A friend of mine recently posted a discussion (presumably between her and other writers) about the value of short fiction. I read it with some interest, and I wouldn’t argue with anything she said. But I’ve been thinking about this post and its question ever since reading it. The problem I’m having is that, for me, the discussion in that post doesn’t go nearly far enough. The conversation sticks to the value of short fiction in the context of a writer’s mechanics more than anything else. They do not, however, come close to defining the value of a short story as I think of it.
You see, over the past twenty or so years I’ve come to absolutely adore short fiction. A properly conceived and executed piece of short fiction can totally take your breath away like no other form really can. At best, my line of thinking falls under point #5 in the link above, but the conversation there misses so much of what I think about that it feels like mere hand-waving to me.
I mean, would the world better off without “Flowers for Algernon” (which began life as a Hugo winning short story)? Would the world of Science Fiction be the same without Harlan Ellison’s “‘Repent Harlequin!,’ said the Ticktockman,” or “I have no Mouth and I Must Scream?” Would James Tiptree, Jr. have left the same legacy without her remarkable body of short work?
The answer to these questions is an obvious and resounding “no.” And, of course, I can go on like this for a very, very long time, and, of course, I’ve only touched on the work of a few “lowly” science fiction writers–we can move freely across all genres here and find remarkable pieces of art in the short form everywhere we look. If you are so inclined, you might start with NPR’s Selected Shorts.
I suggest that the purpose of writing is to express, and the purpose of reading is to experience.
The short form provides the greatest platform there is to explore specific situations and specific elements of human nature, to focus lenses on things that matter in condensed, yet (hopefully) nuanced ways. Do we not understand life better when we pick up Neil Gaiman’s “Fragile Things?” Are we not so often moved to different ways of thinking when we pick up something by writers like Ted Chiang, Kat Howard, and Ken Liu (to name just three of what could be hundreds)? Do we not see the depths of the social positionings of those within the field of science fiction revealed (in all fashions) from their reactions to the mere existence of the recent “Women Destroy Science Fiction” issue from LightSpeed Magazine?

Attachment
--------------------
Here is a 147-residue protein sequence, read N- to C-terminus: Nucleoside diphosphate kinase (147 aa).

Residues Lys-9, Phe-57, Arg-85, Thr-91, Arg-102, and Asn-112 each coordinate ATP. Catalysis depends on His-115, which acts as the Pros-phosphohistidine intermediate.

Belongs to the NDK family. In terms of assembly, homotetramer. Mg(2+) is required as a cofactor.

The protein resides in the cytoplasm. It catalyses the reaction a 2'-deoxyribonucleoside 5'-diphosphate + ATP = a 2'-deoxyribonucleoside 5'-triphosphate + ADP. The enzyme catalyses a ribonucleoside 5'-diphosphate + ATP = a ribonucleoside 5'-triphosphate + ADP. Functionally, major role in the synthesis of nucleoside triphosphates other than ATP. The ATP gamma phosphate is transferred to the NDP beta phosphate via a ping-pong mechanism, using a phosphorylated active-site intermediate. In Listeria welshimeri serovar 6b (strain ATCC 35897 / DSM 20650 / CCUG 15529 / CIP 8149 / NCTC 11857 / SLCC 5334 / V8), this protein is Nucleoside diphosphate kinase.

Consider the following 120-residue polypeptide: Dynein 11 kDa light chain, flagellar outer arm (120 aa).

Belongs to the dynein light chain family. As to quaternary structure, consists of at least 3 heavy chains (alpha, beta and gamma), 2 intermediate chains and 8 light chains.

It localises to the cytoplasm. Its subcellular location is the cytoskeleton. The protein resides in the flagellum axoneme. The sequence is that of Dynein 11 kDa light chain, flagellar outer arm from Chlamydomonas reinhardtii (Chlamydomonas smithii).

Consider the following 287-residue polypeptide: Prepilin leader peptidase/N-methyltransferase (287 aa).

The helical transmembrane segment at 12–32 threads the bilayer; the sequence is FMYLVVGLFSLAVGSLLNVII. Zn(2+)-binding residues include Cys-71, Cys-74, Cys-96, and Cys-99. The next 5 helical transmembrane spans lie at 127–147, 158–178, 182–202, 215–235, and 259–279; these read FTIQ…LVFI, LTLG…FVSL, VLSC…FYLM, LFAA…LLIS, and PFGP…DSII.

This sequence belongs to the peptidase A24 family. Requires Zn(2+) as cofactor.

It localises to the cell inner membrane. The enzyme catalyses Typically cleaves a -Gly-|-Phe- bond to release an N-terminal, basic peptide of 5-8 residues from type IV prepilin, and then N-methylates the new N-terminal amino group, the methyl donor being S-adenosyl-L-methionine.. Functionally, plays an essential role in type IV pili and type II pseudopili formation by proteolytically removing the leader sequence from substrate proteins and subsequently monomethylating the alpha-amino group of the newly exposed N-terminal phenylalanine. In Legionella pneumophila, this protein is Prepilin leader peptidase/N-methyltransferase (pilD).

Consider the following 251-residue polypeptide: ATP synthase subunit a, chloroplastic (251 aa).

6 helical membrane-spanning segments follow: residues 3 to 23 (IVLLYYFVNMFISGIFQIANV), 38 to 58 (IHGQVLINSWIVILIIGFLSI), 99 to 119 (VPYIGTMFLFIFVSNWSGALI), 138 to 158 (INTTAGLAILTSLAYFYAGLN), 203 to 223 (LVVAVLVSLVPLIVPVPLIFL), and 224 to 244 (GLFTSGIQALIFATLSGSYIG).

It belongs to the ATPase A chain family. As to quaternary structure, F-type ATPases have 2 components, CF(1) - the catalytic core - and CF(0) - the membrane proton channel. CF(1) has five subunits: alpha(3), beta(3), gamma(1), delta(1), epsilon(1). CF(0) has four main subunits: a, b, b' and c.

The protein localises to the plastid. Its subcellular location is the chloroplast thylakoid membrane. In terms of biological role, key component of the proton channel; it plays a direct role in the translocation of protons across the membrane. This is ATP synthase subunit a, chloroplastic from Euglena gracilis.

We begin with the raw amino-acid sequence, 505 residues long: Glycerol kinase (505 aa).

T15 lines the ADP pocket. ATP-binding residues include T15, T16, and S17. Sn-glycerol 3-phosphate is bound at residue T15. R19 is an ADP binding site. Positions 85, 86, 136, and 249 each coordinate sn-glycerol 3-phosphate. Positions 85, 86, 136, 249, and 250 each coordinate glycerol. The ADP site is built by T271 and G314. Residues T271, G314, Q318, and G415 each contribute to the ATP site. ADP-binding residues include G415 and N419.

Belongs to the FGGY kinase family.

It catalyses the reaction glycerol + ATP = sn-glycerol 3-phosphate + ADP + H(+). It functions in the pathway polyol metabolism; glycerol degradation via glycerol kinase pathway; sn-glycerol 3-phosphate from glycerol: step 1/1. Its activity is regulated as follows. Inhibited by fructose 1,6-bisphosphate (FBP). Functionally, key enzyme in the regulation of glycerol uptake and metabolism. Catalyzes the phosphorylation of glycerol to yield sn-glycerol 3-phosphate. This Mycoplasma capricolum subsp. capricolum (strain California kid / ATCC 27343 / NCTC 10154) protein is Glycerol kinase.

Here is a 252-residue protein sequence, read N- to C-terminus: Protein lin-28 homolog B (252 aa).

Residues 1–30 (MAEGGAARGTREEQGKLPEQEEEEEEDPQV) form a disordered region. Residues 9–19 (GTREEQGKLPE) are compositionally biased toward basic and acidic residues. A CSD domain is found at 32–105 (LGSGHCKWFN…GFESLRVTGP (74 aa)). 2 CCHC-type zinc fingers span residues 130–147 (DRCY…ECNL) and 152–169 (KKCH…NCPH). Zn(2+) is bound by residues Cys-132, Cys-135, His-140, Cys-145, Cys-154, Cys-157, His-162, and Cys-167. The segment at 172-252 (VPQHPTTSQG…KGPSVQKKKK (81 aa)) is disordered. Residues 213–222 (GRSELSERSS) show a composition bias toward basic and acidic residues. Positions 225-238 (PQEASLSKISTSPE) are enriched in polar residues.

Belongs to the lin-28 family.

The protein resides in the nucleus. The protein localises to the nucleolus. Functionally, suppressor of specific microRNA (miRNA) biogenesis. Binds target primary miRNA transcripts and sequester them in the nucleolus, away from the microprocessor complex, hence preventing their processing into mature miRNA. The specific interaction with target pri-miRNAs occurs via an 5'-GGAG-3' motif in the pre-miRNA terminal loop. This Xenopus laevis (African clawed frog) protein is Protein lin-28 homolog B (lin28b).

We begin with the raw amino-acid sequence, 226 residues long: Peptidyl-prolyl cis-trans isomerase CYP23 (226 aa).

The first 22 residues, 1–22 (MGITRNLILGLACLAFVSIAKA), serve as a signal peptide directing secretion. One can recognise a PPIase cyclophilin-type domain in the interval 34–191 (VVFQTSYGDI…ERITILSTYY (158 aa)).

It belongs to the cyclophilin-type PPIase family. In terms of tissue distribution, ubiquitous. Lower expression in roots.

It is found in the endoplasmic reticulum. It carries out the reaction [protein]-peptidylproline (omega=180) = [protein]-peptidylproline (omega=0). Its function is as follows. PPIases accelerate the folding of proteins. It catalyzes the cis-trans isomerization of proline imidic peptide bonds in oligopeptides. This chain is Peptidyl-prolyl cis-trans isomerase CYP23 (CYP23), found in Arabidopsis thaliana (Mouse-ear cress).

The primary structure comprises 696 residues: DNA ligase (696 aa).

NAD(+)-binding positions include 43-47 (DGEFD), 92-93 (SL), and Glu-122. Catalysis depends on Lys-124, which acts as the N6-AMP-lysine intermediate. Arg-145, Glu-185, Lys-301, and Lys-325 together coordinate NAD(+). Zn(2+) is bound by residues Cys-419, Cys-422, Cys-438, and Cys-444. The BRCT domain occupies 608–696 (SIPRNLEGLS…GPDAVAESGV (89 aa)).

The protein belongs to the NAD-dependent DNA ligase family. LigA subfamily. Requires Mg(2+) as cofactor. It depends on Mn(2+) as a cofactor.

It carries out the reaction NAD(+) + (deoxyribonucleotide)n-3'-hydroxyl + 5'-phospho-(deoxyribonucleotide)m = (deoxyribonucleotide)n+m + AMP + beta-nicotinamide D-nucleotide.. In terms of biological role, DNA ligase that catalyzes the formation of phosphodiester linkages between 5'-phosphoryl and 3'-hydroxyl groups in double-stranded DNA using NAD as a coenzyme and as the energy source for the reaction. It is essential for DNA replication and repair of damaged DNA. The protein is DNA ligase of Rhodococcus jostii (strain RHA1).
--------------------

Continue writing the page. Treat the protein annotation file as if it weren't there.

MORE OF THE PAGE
The short story is an art form in and of itself. As writers (above all) should value it as such. As readers we should revel in its existence. We should never for a moment doubt it for anything but the marvelous creature it can be. Would you not, after all, weep to discover a world where a vast majority of Ray Bradbury’s work had never existed?
The question itself: what is the value of a short story? is, itself specious. It is one of those dangerously faulty assertions that come from a position that suggests one actually needs to make a case for the defense, as if the burden of proof is on the short story itself rather than being self-evident for all but the close-minded to see.
The real value of short fiction, like all art I suppose, is perhaps best able to be judged through the concept of removal, by asking the questions as I’ve asked above–how would the world be different without it?
So, if you ask me “What is the value of short fiction?”
I answer this way: I thank the powers that be that we do not know, and I hope it is a value we will never have to discover.